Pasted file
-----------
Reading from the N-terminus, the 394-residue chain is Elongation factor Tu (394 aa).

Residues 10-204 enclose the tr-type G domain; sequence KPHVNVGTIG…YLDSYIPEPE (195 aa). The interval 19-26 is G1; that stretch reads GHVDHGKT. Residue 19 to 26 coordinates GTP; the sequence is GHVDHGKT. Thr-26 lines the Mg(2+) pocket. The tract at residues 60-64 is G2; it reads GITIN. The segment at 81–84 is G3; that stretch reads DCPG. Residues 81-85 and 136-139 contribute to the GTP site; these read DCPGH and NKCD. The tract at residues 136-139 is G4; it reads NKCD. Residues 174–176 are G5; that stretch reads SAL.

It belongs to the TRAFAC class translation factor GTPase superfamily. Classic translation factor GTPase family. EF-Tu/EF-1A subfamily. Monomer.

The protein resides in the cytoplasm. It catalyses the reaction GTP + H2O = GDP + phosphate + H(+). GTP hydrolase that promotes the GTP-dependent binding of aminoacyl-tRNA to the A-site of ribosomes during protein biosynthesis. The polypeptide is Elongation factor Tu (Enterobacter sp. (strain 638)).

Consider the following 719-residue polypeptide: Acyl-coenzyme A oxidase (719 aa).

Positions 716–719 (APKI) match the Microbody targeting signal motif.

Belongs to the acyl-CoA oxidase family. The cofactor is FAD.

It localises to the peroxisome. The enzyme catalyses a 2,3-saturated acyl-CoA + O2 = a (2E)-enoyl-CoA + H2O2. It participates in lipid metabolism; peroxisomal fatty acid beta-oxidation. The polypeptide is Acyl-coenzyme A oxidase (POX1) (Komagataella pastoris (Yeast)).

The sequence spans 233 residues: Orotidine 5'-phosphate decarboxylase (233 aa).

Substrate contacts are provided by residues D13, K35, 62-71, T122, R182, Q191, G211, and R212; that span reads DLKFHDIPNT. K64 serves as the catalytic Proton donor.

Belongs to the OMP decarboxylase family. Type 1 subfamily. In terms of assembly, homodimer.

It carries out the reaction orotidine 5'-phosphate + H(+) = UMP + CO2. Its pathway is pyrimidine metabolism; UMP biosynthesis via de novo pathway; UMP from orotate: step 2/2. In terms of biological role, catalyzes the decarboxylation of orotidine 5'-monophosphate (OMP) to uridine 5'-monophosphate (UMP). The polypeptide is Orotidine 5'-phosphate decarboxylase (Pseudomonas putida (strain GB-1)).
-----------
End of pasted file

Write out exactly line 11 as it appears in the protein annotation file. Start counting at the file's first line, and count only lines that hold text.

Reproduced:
Belongs to the OMP decarboxylase family. Type 1 subfamily. In terms of assembly, homodimer.